EW Recaps the South by Southwest Music Festival -- The music conference featured performances by Robert Plant, Bloc Party, M.I.A., and more!

By Leah Greenblatt and Michael Endelman
Updated March 28, 2005 at 05:00 AM EST

What’s boozy and schmoozy and smells like slow-cooked ribs?

Why, it’s the 19th annual South by Southwest music fest in Austin! Despite falling national record sales (down 10 percent from this time last year), attendance was up 15 percent, with some 8,600 industry hounds and 1,600 journalists flocking to see 1,350 musical acts. From March 16 to 20, the usually bucolic streets of the capital city became a tangled mass of Blackberry-toting execs, cool-hunting scribes, and pasty music geeks, all looking for the Next Big Thing. Over the four days of blown eardrums and sweaty venues, here’s what we found.

MOST UNEXPECTED REUNION Those hoping for a spontaneous Page-Plant event at Robert Plant’s lively keynote address were let down, but there was a reunion of another kind. During the Q&A portion, an audience member stood up to ask, ”Do you still have groupies?” Surprise — it was none other than onetime Übergroupie Pamela Des Barres, who ran up for an impromptu embrace. The pair hadn’t seen each other in nearly 15 years.

BRITISH INVASION, VOL. 237 Between Bloc Party, the Kaiser Chiefs, the Futureheads, Tom Vek, and Maximo Park, Austin swarmed with U.K. rockers. And judging by the crowds and critical raves, the bands (each a variation on the tried-and-true formula of punk/disco/new wave awesome-osity) were nearly unstoppable. Even these supermen had their kryptonite, though: As Bloc Party bassist Gordon Moakes drily told a capacity Spin-magazine-party crowd, ”We’re not used to sunshine. We’re from England, you know.”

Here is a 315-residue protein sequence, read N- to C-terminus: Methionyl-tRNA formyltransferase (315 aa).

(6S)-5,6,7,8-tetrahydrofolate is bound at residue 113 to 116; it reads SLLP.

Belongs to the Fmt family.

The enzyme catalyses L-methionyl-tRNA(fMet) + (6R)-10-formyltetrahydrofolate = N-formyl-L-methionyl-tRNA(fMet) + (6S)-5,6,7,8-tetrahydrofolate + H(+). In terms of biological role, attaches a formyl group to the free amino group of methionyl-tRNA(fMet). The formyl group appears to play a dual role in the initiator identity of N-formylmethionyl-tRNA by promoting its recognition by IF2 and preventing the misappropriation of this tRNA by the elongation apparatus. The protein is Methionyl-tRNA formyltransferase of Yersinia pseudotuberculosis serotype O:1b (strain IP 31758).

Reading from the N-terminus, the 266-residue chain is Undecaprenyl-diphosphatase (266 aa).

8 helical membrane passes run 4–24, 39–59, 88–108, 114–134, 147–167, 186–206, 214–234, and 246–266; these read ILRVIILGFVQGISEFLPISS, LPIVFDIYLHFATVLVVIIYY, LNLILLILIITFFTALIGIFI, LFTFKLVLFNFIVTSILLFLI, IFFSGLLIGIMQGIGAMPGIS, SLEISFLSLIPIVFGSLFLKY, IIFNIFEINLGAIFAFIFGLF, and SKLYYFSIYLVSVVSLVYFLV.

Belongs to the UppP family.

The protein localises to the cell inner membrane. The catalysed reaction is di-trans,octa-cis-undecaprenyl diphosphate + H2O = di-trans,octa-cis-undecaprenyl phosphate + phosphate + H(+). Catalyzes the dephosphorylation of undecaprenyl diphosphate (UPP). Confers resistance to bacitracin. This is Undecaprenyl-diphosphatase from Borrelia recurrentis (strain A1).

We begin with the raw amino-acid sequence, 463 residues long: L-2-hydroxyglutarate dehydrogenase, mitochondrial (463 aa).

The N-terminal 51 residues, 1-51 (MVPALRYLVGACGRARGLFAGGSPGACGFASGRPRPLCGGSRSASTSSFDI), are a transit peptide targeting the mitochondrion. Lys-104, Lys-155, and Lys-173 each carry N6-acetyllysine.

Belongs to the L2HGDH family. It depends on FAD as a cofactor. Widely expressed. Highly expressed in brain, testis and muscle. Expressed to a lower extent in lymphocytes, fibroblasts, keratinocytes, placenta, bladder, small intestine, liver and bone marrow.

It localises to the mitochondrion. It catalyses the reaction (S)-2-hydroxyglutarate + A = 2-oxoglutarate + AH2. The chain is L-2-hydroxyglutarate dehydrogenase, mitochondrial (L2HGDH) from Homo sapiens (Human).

BRITISH INVASION, VOL. 238 Two and a half decades after the Sugarhill Gang, the rest of the globe is learning how to compete: Innovate, don’t imitate. Heavily hyped Sri Lankan/British rapper M.I.A. didn’t disappoint. Her postcolonial hip-hop mashed up underdog global beat science into pelvis-grinding agitprop. (Bonus: She looked adorable in a sequined tracksuit.) And rather than aping U.S. hip-hop ‘tude, the eight-man Welsh crew Goldie Lookin Chain mocked it with absurd comedy-rap. Our fave, ”Your Mother’s Got a Penis,” owes more to Monty Python than Mos Def.

BEST TAIL-SHAKING TREND Normally cement-shoed indie kids got down to the beat-centric sounds of bands like Seattle’s joyful collective U.S.E, witty disco dark-wavers LCD Soundsystem, and British pastiche party-makers the Go! Team. ¡Viva la dance!

SAY WHAT? At a panel discussion, Napster creator Sean Fanning awkwardly tried to explain his new venture, SNOCAP. It’s a sort of clearinghouse for digital music rights. At least, that’s what we think he said.

BEST UNSIGNED BAND L.A.’s the Blood Arm, who put on a beer-soaked, fist-pumping rock & roll circus. At the center of the storm is speaker-climbing, audience-kissing, wild-eyed singer Nathaniel Fregoso. Oh, and the music — anthemic, disco-dusted indie rock played with revival-tent fervor — has already made them Franz Ferdinand’s favorite new band. In the words of Gwen Stefani: What are you waiting for?

ATTACK OF THE ROCK-STAR SQUEEZES Jagger ex Jerry Hall joined 30-year-old classically trained singer-songwriter Rachel Fuller on their co-penned take-that-Mick nugget, ”Around This Table.” The whooping crowd included newspaper mogul Phil Bronstein and ex-Tex governor Ann Richards; absent was Fuller’s old man, Pete Townshend.

STAR JONESING A few boldface names invaded this music-industry spring break blowout: a fresh-faced Frodo, a.k.a. Elijah Wood, mingling at the Fader magazine party while Canadian singer Feist played. . .Jessica Simpson, bodyguards in tow, rocking out to Queens of the Stone Age at the DKNY Jeans party (cosponsored by EW and Listen2This). . .politicos Karl Rove and Karen Hughes incongruously brunching among the skinny and shaggy at Las Manitas.